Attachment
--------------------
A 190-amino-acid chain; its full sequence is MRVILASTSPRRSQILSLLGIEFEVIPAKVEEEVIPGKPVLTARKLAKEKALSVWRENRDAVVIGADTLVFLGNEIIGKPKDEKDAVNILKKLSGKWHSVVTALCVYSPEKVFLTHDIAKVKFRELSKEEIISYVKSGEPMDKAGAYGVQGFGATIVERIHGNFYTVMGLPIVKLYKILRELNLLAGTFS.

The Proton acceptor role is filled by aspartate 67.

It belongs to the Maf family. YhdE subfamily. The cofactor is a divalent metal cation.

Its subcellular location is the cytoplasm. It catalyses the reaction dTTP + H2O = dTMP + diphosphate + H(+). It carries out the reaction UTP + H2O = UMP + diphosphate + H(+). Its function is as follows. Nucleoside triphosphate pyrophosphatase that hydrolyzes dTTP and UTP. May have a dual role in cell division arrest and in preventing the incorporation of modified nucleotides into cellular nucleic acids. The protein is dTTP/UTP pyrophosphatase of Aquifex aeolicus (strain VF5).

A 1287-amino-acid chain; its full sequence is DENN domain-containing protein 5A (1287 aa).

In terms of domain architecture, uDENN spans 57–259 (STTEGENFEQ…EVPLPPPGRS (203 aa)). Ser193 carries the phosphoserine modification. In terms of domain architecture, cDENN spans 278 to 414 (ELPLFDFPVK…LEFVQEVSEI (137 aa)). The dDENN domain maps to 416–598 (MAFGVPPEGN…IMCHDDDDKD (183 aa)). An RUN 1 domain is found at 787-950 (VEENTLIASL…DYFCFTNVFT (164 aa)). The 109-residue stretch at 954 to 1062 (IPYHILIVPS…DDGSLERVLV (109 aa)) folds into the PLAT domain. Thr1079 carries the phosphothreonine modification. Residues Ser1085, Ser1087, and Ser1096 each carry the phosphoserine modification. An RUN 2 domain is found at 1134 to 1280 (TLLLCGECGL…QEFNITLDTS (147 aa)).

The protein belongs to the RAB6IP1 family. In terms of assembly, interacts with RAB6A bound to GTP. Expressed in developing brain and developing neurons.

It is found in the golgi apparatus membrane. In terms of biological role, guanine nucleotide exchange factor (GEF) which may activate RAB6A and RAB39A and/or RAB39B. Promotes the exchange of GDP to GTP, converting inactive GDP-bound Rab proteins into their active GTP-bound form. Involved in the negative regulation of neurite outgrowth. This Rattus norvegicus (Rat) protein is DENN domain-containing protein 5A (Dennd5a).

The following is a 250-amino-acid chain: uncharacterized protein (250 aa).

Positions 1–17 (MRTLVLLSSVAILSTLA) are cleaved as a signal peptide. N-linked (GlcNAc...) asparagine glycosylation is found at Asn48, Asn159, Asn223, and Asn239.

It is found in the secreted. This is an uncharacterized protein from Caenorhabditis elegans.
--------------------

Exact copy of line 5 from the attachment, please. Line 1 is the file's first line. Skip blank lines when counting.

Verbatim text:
A 1287-amino-acid chain; its full sequence is DENN domain-containing protein 5A (1287 aa).